I would say something about the type of service you could expect from the wait staff, but they never came back to the table after they delivered our orders, so I guess in a way I just did. I am one of those people who tip according to the quality of service that is given. Being in the food business myself at one time, I am very aware how hard these people work, so always use that as a guideline as to the amount of the tip. Thus, I will allow you to guess the percentage of the tip.
Needless to say, the possibility of A’more went out of the door about the second bite of the Moo Goo whatever it was. I was told in no uncertain terms that if I ever suggested coming back to this place I would be in a for a tongue lashing. If you ask E, the $35.00 spent was money wasted. So! I believe you can probably figure out and write my recommendation for me.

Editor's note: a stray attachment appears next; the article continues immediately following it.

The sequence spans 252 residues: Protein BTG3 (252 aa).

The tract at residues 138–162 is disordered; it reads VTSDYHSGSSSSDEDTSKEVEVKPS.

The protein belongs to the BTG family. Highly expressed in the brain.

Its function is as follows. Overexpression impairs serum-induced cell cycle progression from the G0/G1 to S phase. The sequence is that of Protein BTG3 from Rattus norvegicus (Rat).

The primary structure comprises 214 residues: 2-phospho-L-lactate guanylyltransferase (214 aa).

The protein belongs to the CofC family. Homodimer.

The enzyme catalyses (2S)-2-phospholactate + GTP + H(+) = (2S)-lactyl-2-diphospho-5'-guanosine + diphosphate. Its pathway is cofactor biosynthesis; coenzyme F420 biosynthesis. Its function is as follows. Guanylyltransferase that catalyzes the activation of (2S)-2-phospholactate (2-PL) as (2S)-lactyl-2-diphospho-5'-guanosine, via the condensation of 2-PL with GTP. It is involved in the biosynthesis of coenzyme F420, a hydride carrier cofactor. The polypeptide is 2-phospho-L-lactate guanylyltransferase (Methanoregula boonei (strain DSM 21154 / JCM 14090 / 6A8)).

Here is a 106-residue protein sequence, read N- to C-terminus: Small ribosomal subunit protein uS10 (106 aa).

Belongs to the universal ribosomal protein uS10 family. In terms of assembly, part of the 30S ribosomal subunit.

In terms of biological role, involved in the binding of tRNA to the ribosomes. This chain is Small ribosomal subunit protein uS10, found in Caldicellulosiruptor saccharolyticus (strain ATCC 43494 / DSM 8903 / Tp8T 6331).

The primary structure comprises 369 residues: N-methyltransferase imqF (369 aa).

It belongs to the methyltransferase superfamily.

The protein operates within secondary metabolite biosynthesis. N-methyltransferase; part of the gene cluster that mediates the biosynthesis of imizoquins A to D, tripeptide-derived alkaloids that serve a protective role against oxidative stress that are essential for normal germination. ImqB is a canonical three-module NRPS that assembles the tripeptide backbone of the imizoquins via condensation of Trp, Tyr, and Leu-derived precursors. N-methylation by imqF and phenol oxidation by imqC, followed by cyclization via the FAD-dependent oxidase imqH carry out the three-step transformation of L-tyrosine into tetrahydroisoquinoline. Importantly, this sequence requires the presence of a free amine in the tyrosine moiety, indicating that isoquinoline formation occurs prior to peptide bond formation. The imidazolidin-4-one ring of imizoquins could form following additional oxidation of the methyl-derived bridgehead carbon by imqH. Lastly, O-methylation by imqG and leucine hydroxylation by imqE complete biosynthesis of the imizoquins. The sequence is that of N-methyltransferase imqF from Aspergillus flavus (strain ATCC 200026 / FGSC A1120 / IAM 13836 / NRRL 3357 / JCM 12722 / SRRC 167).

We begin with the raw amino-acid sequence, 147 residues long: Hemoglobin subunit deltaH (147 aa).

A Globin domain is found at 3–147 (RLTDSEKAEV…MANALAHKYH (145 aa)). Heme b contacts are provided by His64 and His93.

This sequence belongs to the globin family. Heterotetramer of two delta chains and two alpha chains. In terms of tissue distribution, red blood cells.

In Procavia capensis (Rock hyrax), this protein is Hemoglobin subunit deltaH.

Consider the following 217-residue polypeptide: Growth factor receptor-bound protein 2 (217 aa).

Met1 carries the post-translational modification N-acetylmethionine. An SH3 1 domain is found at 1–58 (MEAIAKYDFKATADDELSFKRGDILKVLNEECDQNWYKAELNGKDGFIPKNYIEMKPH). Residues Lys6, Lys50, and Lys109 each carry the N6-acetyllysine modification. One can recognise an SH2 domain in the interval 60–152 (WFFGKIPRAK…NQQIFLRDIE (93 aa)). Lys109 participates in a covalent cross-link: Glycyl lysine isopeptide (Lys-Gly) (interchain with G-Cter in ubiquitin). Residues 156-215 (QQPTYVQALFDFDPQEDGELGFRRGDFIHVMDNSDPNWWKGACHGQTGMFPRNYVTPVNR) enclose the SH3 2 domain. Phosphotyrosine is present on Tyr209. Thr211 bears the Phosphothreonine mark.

Their posted hours are 11:00 a.m. to 10:00 p.m. week days and 11:00 a.m. to 11:00 p.m. Friday and Saturday.
When I took on the responsibility of writing about the food experiences at the many places I visit, I made the decision to be truthful in my assessments. The above review was not a joy to write, as I had much rather have told you how good the Rice Box was and give it a glowing recommendation. I still could have done that, but that would not have been an honest viewpoint based on my one experience. The end result would have been that I was unfair not only to you but to the Rice Box management also. Keep in mind this could have been an off night due to many circumstances and this might not be the standard quality of service or quality of food they offer. This was just our experience, and you should give it the no more or less weight than it deserves.